# 8sin^2(v)-2cos(v)=5

• Aug 29th 2006, 04:52 AM
a4swe
8sin^2(v)-2cos(v)=5
$8\sin(v)^2-2\cos(v)=5 \Leftrightarrow$
$8(1-\cos(v)^2)-2\cos(v)=5 \Leftrightarrow$
$8-8\cos(v)^2-2\cos(v)=5 \Leftrightarrow$
$1-\cos(v)^2-\frac{1}{4}\cos(v)=\frac{5}{8} \Leftrightarrow$
$\cos(v)^2+\frac{1}{4}\cos(v)-\frac{3}{8}=0 \Leftrightarrow$
$\cos(v)=\frac{-7+-\sqrt{7}}{4}$

The thing is that my book states that I can solve this one partly exact.
That is for half of the inifinite solutions.
But I can get nothing of this, no exact solutions at all.
Where am I wrong?

• Aug 29th 2006, 05:26 AM
Random333
Quote:

Originally Posted by a4swe
$8\sin(v)^2-2\cos(v)=5 \Leftrightarrow$
$8(1-\cos(v)^2)-2\cos(v)=5 \Leftrightarrow$
$8-8\cos(v)^2-2\cos(v)=5 \Leftrightarrow$
$1-\cos(v)^2-\frac{1}{4}\cos(v)=\frac{5}{8} \Leftrightarrow$
$\cos(v)^2+\frac{1}{4}\cos(v)-\frac{3}{8}=0 \Leftrightarrow$
$\cos(v)=\frac{-7+-\sqrt{7}}{4}$

The thing is that my book states that I can solve this one partly exact.
That is for half of the inifinite solutions.
But I can get nothing of this, no exact solutions at all.
Where am I wrong?

Seems to me it is like $8\sin^2(v)$ as opposed to $8\sin(v^2)$. I think you're worked that out though because your second last line agrees with my working pretty much.

$\cos(v)^2+\frac{1}{4}\cos(v)-\frac{3}{8}=0 \Leftrightarrow$
So, I just factorised here to give:

$(\cos(v)+\frac{3}{4})(\cos(v)-\frac{1}{2})=0$
And then solve

$\cos(v)=\frac{1}{2}$
$v=\frac{pi}{3}$ that's in radians obviously.

That's what I've figured from it but I'm not 100% sure if I'm right but it looks right to me.
• Aug 29th 2006, 05:49 AM
CaptainBlack
Quote:

Originally Posted by Random333
Seems to me it is like $8\sin^2(v)$ as opposed to $8\sin(v^2)$. I think you're worked that out though because your second last line agrees with my working pretty much.

$\cos(v)^2+\frac{1}{4}\cos(v)-\frac{3}{8}=0 \Leftrightarrow$
So, I just factorised here to give:

$(\cos(v)+\frac{3}{4})(\cos(v)-\frac{1}{2})=0$
And then solve

$\cos(v)=\frac{1}{2}$
$v=\frac{pi}{3}$ that's in radians obviously.

That's what I've figured from it but I'm not 100% sure if I'm right but it looks right to me.

Looks right to me to.

RonL
• Aug 29th 2006, 06:10 AM
a4swe
Quote:

Originally Posted by Random333
Seems to me it is like $8\sin^2(v)$ as opposed to $8\sin(v^2)$. I think you're worked that out though because your second last line agrees with my working pretty much.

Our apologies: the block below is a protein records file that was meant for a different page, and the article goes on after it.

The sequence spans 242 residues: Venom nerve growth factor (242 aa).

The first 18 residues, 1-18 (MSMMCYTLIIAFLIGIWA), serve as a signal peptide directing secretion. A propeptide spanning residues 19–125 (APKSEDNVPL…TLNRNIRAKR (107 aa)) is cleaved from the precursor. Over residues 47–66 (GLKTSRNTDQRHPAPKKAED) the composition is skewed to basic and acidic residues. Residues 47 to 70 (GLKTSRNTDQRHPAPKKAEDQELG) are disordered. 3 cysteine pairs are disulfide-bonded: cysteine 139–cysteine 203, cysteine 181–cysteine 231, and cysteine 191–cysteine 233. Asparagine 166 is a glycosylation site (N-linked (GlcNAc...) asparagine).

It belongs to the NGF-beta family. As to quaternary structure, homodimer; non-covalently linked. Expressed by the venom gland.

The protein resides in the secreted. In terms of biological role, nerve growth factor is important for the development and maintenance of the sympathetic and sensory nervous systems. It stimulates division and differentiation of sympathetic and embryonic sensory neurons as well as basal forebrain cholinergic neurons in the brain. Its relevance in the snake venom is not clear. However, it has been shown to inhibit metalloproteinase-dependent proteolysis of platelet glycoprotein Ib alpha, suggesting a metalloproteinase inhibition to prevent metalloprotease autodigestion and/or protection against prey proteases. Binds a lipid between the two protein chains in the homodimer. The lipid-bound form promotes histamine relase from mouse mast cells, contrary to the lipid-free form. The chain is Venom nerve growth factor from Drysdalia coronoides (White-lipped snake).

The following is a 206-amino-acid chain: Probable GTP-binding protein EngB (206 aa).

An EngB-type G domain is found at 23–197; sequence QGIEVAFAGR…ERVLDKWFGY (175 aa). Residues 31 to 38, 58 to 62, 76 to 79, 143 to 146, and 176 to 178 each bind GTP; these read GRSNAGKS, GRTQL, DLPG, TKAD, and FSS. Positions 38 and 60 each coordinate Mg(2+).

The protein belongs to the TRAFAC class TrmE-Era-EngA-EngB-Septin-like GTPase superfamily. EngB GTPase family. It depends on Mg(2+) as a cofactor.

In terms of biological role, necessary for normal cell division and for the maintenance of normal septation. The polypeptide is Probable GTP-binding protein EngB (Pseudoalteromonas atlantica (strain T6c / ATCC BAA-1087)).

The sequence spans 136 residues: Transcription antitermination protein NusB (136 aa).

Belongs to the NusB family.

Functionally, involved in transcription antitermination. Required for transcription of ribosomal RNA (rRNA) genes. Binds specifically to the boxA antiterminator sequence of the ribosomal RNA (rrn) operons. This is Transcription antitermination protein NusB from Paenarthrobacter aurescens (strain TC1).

Well, yes you are right it's my LaTeX skills that stoped me.
Next time I'll do it right.
Thank you.
• Aug 29th 2006, 06:38 AM
topsquark
Speaking of LaTeX, this will make things a little neater:
$\pm$ for your "+-".

-Dan
• Aug 29th 2006, 07:46 AM
Soroban
Hello, a4swe!

Am I missing something important?
. . I found all the solutions . . .
And I have no idea what your book means by "exact" solutions.

Quote:

$8\sin^2v - 2\cos v \:=\:5$

$8(1-\cos^2 v)-2\cos v \:=\:5$
$8-8\cos^2v - 2\cos v \:=\:5$

Why introduce fractions? . . . Don't you hate them as much as I do?

We have: . $8\cos^2v + 2\cos v - 3\:=\:0$

Factor: . $(2\cos v - 1)(4\cos v + 3)\:=\:0$

And solve:
. . $2\cos v - 1 \:=\:0\quad\Rightarrow\quad \cos v \,= \,\frac{1}{2}\quad\Rightarrow\quad v \,= \,\pm\frac{\pi}{3} + 2\pi n$
. . $4\cos v + 3 \:=\:0\quad\Rightarrow\quad \cos v$ $= \text{ -}\frac{3}{4}\quad\Rightarrow\quad v \:= \:\cos^{-1}\!\left(\text{-}\frac{3}{4}\right) + 2\pi n$

. . . and those are the exact solutions.

• Aug 29th 2006, 08:16 AM
CaptainBlack
Quote:

Originally Posted by Soroban
Hello, a4swe!

Am I missing something important?
. . I found all the solutions . . .
And I have no idea what your book means by "exact" solutions.

Why introduce fractions? . . . Don't you hate them as much as I do?

We have: . $8\cos^2v + 2\cos v - 3\:=\:0$

Factor: . $(2\cos v - 1)(4\cos v + 3)\:=\:0$

And solve:
. . $2\cos v - 1 \:=\:0\quad\Rightarrow\quad \cos v \,= \,\frac{1}{2}\quad\Rightarrow\quad v \,= \,\pm\frac{\pi}{3} + 2\pi n$
. . $4\cos v + 3 \:=\:0\quad\Rightarrow\quad \cos v$ $= \text{ -}\frac{3}{4}\quad\Rightarrow\quad v \:= \:\cos^{-1}\!\left(\text{-}\frac{3}{4}\right) + 2\pi n$

. . . and those are the exact solutions.

You know what it means :D

RonL